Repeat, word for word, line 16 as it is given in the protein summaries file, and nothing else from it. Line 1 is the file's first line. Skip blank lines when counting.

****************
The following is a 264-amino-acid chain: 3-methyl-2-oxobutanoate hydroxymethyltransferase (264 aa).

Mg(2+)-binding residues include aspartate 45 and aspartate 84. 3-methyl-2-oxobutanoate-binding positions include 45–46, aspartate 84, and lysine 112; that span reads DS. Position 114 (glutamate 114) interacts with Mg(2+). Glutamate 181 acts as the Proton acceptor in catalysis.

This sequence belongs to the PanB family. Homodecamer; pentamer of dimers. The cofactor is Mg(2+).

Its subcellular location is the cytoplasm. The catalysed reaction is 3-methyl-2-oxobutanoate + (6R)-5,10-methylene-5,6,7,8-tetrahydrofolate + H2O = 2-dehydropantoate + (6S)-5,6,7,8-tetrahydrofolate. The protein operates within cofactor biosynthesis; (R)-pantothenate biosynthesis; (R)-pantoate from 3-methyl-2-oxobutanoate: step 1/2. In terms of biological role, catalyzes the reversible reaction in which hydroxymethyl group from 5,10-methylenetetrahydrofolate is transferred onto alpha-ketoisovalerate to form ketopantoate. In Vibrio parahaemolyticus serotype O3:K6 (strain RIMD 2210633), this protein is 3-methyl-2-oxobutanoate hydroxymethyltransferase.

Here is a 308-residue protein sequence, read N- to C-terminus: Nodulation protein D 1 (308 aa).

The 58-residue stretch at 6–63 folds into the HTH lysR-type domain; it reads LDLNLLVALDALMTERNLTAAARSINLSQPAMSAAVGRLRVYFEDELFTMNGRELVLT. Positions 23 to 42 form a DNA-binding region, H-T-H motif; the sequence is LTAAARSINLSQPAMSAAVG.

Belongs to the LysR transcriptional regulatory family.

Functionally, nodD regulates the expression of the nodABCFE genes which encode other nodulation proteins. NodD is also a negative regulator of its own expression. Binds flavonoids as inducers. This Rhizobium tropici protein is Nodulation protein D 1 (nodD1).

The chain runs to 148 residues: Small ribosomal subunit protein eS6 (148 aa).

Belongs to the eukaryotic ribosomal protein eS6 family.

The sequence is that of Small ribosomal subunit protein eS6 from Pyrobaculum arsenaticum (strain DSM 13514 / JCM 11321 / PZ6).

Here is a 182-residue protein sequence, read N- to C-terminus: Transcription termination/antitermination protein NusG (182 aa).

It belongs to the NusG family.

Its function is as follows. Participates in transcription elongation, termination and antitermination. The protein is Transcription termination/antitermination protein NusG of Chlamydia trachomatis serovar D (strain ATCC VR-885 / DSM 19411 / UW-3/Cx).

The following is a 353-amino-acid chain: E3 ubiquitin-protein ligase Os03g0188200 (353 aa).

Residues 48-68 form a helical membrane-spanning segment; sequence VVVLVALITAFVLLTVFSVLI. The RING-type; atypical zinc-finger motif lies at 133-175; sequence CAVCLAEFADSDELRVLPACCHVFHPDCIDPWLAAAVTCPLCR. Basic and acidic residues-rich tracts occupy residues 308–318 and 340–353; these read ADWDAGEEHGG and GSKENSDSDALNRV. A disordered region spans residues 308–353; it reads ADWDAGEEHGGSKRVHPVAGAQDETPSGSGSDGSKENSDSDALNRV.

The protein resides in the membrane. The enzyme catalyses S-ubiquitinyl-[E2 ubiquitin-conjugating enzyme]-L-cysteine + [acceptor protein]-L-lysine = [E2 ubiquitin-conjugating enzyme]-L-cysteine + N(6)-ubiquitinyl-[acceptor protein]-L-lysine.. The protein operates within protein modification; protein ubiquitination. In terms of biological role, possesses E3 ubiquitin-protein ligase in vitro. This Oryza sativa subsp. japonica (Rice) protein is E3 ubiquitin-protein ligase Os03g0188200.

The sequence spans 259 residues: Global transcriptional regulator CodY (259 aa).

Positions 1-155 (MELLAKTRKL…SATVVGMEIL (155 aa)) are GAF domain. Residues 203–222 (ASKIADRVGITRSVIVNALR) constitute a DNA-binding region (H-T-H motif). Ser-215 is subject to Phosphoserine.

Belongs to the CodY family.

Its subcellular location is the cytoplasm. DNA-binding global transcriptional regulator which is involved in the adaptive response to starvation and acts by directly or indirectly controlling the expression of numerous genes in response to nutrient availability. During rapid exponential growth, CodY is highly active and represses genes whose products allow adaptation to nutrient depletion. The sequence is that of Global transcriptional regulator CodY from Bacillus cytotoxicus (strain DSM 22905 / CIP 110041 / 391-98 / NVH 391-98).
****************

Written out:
Residues 48-68 form a helical membrane-spanning segment; sequence VVVLVALITAFVLLTVFSVLI. The RING-type; atypical zinc-finger motif lies at 133-175; sequence CAVCLAEFADSDELRVLPACCHVFHPDCIDPWLAAAVTCPLCR. Basic and acidic residues-rich tracts occupy residues 308–318 and 340–353; these read ADWDAGEEHGG and GSKENSDSDALNRV. A disordered region spans residues 308–353; it reads ADWDAGEEHGGSKRVHPVAGAQDETPSGSGSDGSKENSDSDALNRV.